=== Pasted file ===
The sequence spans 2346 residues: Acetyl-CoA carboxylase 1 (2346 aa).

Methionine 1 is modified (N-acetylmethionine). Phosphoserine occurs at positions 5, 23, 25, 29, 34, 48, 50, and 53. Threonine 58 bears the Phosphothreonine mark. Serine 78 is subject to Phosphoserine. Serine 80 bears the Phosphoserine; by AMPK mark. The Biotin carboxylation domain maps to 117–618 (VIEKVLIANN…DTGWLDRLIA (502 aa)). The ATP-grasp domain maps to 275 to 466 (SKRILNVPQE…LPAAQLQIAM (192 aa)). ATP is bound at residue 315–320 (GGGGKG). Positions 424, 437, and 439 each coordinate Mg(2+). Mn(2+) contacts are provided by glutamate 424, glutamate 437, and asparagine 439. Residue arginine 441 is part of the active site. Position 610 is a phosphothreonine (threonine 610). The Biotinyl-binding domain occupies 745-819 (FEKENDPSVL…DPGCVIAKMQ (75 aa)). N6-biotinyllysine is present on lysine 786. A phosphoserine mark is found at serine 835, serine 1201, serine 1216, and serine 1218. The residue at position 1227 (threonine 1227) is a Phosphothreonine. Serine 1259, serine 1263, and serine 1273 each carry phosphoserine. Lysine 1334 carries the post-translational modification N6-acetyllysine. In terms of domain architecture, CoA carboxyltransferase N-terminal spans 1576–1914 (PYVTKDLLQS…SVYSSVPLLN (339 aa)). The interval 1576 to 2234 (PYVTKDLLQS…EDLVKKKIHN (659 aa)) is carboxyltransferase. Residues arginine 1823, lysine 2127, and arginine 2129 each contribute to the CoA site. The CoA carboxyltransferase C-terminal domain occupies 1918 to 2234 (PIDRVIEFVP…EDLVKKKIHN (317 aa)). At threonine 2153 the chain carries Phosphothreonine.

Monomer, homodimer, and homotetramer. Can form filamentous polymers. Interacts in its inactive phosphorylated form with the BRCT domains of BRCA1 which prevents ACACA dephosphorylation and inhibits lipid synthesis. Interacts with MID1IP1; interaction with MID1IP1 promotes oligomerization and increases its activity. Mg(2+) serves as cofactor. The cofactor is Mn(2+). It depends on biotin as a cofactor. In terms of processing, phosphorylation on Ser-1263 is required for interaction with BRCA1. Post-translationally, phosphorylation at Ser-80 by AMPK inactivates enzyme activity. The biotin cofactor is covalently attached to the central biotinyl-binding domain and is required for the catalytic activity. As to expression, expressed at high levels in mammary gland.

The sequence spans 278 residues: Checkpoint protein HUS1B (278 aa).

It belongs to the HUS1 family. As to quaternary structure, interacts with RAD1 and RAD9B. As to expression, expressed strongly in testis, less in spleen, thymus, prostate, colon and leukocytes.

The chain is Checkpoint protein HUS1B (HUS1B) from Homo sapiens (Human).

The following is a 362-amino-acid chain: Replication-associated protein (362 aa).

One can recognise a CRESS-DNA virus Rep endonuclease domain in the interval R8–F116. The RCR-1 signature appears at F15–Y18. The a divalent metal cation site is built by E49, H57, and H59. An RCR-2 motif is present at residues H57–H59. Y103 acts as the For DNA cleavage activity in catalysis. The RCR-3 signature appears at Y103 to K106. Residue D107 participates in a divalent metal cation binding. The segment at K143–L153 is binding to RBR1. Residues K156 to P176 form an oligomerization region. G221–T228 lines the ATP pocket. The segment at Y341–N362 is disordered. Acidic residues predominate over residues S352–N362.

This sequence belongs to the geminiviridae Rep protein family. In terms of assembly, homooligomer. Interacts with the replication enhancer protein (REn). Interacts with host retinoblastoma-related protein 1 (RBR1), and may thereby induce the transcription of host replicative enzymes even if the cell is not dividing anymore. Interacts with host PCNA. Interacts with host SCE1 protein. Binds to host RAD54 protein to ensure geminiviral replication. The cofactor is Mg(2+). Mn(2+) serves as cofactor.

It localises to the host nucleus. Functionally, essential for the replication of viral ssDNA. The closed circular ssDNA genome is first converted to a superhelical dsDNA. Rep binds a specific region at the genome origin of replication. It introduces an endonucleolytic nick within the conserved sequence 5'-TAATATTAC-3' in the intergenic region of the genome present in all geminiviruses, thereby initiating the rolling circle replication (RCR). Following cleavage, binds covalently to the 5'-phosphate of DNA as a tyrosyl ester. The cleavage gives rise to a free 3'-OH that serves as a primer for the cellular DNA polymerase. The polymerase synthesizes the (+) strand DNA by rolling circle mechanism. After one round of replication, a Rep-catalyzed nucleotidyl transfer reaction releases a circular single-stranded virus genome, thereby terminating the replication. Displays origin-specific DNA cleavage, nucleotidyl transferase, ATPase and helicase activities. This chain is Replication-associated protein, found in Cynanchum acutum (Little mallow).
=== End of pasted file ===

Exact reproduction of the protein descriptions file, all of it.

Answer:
The sequence spans 2346 residues: Acetyl-CoA carboxylase 1 (2346 aa).

Methionine 1 is modified (N-acetylmethionine). Phosphoserine occurs at positions 5, 23, 25, 29, 34, 48, 50, and 53. Threonine 58 bears the Phosphothreonine mark. Serine 78 is subject to Phosphoserine. Serine 80 bears the Phosphoserine; by AMPK mark. The Biotin carboxylation domain maps to 117–618 (VIEKVLIANN…DTGWLDRLIA (502 aa)). The ATP-grasp domain maps to 275 to 466 (SKRILNVPQE…LPAAQLQIAM (192 aa)). ATP is bound at residue 315–320 (GGGGKG). Positions 424, 437, and 439 each coordinate Mg(2+). Mn(2+) contacts are provided by glutamate 424, glutamate 437, and asparagine 439. Residue arginine 441 is part of the active site. Position 610 is a phosphothreonine (threonine 610). The Biotinyl-binding domain occupies 745-819 (FEKENDPSVL…DPGCVIAKMQ (75 aa)). N6-biotinyllysine is present on lysine 786. A phosphoserine mark is found at serine 835, serine 1201, serine 1216, and serine 1218. The residue at position 1227 (threonine 1227) is a Phosphothreonine. Serine 1259, serine 1263, and serine 1273 each carry phosphoserine. Lysine 1334 carries the post-translational modification N6-acetyllysine. In terms of domain architecture, CoA carboxyltransferase N-terminal spans 1576–1914 (PYVTKDLLQS…SVYSSVPLLN (339 aa)). The interval 1576 to 2234 (PYVTKDLLQS…EDLVKKKIHN (659 aa)) is carboxyltransferase. Residues arginine 1823, lysine 2127, and arginine 2129 each contribute to the CoA site. The CoA carboxyltransferase C-terminal domain occupies 1918 to 2234 (PIDRVIEFVP…EDLVKKKIHN (317 aa)). At threonine 2153 the chain carries Phosphothreonine.

Monomer, homodimer, and homotetramer. Can form filamentous polymers. Interacts in its inactive phosphorylated form with the BRCT domains of BRCA1 which prevents ACACA dephosphorylation and inhibits lipid synthesis. Interacts with MID1IP1; interaction with MID1IP1 promotes oligomerization and increases its activity. Mg(2+) serves as cofactor. The cofactor is Mn(2+). It depends on biotin as a cofactor. In terms of processing, phosphorylation on Ser-1263 is required for interaction with BRCA1. Post-translationally, phosphorylation at Ser-80 by AMPK inactivates enzyme activity. The biotin cofactor is covalently attached to the central biotinyl-binding domain and is required for the catalytic activity. As to expression, expressed at high levels in mammary gland.

The sequence spans 278 residues: Checkpoint protein HUS1B (278 aa).

It belongs to the HUS1 family. As to quaternary structure, interacts with RAD1 and RAD9B. As to expression, expressed strongly in testis, less in spleen, thymus, prostate, colon and leukocytes.

The chain is Checkpoint protein HUS1B (HUS1B) from Homo sapiens (Human).

The following is a 362-amino-acid chain: Replication-associated protein (362 aa).

One can recognise a CRESS-DNA virus Rep endonuclease domain in the interval R8–F116. The RCR-1 signature appears at F15–Y18. The a divalent metal cation site is built by E49, H57, and H59. An RCR-2 motif is present at residues H57–H59. Y103 acts as the For DNA cleavage activity in catalysis. The RCR-3 signature appears at Y103 to K106. Residue D107 participates in a divalent metal cation binding. The segment at K143–L153 is binding to RBR1. Residues K156 to P176 form an oligomerization region. G221–T228 lines the ATP pocket. The segment at Y341–N362 is disordered. Acidic residues predominate over residues S352–N362.

This sequence belongs to the geminiviridae Rep protein family. In terms of assembly, homooligomer. Interacts with the replication enhancer protein (REn). Interacts with host retinoblastoma-related protein 1 (RBR1), and may thereby induce the transcription of host replicative enzymes even if the cell is not dividing anymore. Interacts with host PCNA. Interacts with host SCE1 protein. Binds to host RAD54 protein to ensure geminiviral replication. The cofactor is Mg(2+). Mn(2+) serves as cofactor.

It localises to the host nucleus. Functionally, essential for the replication of viral ssDNA. The closed circular ssDNA genome is first converted to a superhelical dsDNA. Rep binds a specific region at the genome origin of replication. It introduces an endonucleolytic nick within the conserved sequence 5'-TAATATTAC-3' in the intergenic region of the genome present in all geminiviruses, thereby initiating the rolling circle replication (RCR). Following cleavage, binds covalently to the 5'-phosphate of DNA as a tyrosyl ester. The cleavage gives rise to a free 3'-OH that serves as a primer for the cellular DNA polymerase. The polymerase synthesizes the (+) strand DNA by rolling circle mechanism. After one round of replication, a Rep-catalyzed nucleotidyl transfer reaction releases a circular single-stranded virus genome, thereby terminating the replication. Displays origin-specific DNA cleavage, nucleotidyl transferase, ATPase and helicase activities. This chain is Replication-associated protein, found in Cynanchum acutum (Little mallow).